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Electrostatic Problem

  1. Sep 24, 2015 #1
    1. The problem statement, all variables and given/known data
    You are studying Gossamer Spiders in a biology research lab and marvel at their ballooning stunts. These Spiders disperse by spinning strands of silk in open air. The flight of these spiders is electrostatic in nature because everything that moves through air develops static charge and because the glue that coats a spider web strand has electrostatic properties that causes the web to latch onto all charged particles, from pollen to flying insects.2 Suppose a Gossamer Spider has a mass of 5.5 x 10-4kg. If the spider is suspended from a tree branch by a 1.4-m strand of silk, suspended by an angle of 22.00° E of N, what amount of electrostatic force is necessary to keep the spider in equilibrium? Assume the electrostatic force is entirely horizontal. (See reference below)

    http://arxiv.org/pdf/1309.4731v1.pdf

    2. Relevant equations
    (1). E(h) = E0*e-ah Vm-1
    (2). Q = (mg/E0)eaHeq
    (3). Qaccel = [m(anet+g)]/E0
    (4). F = qE

    3. The attempt at a solution
    Knowns:
    mass = 5.5 x 10-4
    length of the strand of silk = 1.4m
    angle = 22deg E of N

    Phy2.png
    This is the diagram given to us.

    My initial attempt was to take equation (2). and substitute it into the equation F=qE. However, I ran into another a small situation. I wasn't sure if it was safe to cancel out the E from F=qE and the E0 from Eq (2). I didn't want to make assumptions, but my thought was that both are referring to the same electric field. My second issue is that I don't know the value of a or h.

    Consequently, I moved to a different idea and started to use Eq (3) and plugged it into F = qE. However, then I began to see that the article states that this is equation is used for when the spider experiences an initial acceleration. Besides the gravitational constant (g), I don't have any other acceleration mentioned in problem description.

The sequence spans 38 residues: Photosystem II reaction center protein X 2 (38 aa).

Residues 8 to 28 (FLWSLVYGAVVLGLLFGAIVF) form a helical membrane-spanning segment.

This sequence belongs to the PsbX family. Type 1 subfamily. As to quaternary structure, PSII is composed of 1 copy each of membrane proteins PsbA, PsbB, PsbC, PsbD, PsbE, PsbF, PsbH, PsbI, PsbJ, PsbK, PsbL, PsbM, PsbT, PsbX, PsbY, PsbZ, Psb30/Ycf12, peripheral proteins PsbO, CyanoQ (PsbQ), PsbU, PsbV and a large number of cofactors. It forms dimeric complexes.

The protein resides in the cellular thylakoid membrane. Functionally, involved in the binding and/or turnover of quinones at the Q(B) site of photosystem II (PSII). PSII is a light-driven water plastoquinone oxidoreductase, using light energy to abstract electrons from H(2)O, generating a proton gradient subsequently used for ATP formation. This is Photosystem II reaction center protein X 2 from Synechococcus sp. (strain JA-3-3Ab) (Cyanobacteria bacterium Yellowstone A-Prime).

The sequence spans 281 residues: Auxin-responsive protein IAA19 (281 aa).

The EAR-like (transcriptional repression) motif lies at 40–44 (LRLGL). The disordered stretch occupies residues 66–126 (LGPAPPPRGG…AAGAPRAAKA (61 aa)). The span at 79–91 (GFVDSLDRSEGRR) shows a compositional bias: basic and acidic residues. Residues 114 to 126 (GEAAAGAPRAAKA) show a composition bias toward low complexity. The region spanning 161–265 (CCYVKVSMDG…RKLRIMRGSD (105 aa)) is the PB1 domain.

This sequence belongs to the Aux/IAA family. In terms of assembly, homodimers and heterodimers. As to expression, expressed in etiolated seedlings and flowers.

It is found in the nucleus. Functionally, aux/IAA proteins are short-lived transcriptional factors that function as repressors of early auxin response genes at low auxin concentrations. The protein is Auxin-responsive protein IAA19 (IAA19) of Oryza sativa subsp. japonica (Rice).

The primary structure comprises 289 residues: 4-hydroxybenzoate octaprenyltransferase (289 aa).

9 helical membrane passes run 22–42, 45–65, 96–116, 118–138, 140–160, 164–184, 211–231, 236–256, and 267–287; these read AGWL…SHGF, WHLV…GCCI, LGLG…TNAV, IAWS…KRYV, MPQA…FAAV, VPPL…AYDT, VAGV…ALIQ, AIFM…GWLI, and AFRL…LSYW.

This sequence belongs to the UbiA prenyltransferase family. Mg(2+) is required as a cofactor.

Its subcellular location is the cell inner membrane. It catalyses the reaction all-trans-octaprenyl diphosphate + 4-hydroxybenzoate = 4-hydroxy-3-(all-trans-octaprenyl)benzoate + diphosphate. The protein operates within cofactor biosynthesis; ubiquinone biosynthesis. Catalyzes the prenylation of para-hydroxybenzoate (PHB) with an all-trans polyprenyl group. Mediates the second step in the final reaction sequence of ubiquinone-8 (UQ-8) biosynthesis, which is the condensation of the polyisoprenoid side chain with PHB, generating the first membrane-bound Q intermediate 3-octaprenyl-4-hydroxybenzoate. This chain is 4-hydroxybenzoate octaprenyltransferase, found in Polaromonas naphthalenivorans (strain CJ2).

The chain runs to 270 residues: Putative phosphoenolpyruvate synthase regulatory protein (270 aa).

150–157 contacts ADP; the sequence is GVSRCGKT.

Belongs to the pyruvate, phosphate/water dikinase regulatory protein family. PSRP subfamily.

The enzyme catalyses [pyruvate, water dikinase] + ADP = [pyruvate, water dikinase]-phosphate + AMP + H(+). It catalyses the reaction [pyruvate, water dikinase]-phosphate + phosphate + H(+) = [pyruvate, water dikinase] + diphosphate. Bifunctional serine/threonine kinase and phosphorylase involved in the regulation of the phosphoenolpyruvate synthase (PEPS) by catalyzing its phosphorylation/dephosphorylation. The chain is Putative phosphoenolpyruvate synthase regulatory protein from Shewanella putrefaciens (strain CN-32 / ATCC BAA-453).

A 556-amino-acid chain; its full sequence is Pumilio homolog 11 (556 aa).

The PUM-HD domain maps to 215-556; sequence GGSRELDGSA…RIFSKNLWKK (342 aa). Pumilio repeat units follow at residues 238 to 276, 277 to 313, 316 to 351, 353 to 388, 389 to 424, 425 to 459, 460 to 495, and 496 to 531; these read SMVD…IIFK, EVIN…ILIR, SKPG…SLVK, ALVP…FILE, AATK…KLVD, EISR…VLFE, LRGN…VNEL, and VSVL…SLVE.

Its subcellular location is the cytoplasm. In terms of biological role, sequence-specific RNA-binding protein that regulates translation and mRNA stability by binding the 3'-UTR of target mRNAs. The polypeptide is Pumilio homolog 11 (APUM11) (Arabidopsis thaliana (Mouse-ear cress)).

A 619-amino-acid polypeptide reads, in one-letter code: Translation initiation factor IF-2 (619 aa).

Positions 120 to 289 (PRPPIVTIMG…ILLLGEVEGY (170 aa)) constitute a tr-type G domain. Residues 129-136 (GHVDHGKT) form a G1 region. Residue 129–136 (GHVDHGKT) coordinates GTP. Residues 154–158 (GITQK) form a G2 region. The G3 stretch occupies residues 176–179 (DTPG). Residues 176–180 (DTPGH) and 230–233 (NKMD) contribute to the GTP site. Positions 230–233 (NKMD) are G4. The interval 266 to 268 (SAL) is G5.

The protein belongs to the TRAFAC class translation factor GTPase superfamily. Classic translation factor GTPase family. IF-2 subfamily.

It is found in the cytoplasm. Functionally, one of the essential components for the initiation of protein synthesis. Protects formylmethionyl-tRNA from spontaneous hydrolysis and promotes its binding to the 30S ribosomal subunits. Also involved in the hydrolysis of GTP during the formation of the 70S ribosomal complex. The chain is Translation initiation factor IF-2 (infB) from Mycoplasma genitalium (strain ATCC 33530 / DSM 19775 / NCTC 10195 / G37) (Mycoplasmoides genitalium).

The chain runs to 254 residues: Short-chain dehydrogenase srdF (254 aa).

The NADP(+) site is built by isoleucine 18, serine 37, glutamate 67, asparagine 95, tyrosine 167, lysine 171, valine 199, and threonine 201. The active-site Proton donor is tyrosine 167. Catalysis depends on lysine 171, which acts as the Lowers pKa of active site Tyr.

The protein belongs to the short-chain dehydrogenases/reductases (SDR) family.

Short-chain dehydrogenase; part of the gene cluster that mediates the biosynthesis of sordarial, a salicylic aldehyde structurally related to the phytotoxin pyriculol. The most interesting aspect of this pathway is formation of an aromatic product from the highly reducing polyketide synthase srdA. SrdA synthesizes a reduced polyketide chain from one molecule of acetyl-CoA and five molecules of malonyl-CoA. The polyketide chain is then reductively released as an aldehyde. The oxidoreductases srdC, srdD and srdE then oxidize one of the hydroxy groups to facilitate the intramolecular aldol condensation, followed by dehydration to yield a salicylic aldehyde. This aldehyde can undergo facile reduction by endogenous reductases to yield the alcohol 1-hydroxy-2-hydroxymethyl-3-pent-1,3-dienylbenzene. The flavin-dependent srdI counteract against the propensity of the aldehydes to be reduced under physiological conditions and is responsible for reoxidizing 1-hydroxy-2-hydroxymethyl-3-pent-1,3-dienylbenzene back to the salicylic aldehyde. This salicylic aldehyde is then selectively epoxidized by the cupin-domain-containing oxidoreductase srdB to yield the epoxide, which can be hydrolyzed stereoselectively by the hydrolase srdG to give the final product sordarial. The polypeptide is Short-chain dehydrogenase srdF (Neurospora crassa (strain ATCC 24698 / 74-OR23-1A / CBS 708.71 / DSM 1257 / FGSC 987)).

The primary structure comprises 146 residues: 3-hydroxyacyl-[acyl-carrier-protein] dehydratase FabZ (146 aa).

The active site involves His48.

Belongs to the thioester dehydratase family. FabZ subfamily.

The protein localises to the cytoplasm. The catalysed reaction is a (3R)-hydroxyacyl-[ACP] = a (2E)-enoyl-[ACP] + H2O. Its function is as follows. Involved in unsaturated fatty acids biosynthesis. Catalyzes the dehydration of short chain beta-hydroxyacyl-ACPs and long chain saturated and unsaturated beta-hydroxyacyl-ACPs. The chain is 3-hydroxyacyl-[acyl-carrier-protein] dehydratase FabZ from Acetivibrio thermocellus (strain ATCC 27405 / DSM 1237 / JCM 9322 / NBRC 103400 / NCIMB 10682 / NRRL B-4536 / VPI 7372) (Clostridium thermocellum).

Any help would be greatly appreciated! :)
     
  2. jcsd
  3. Sep 25, 2015 #2

    mfb

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    Where do equations 1 and 2 come from and what do they mean? What are the variables used there?

    The spider on its string is a pendulum. What do you know about forces at a pendulum?
     
  4. Sep 28, 2015 #3

    andrevdh

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    That angle does not make sense if it is a pendulum problem?
     
  5. Sep 28, 2015 #4

    mfb

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    Ah right, the direction ("E of N") is weird. It should be an angle relative to the vertical direction.
     
  6. Sep 28, 2015 #5

    andrevdh

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    Do you maybe know how do the Earth's electrostatic field come about? 5 kV!
     
  7. Sep 28, 2015 #6

    mfb

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    See the references 11 and 12 in the paper linked in post 1.
    The voltage depends on the distance you consider.
     
  8. Sep 30, 2015 #7
    I realized that it is just a statics problem. Break the forces into x and y components and solve for the missing Fe . Sorry I never updated the thread! I had to take a break from the problem and when I went back to it I had come to the realization that the article is pretty useless when solving this problem. Don't you love professors? :)
     
  9. Sep 30, 2015 #8
    The direction given to us in the initial problem was weird... but the diagram is the one that our professor drew for us for clarification.
     
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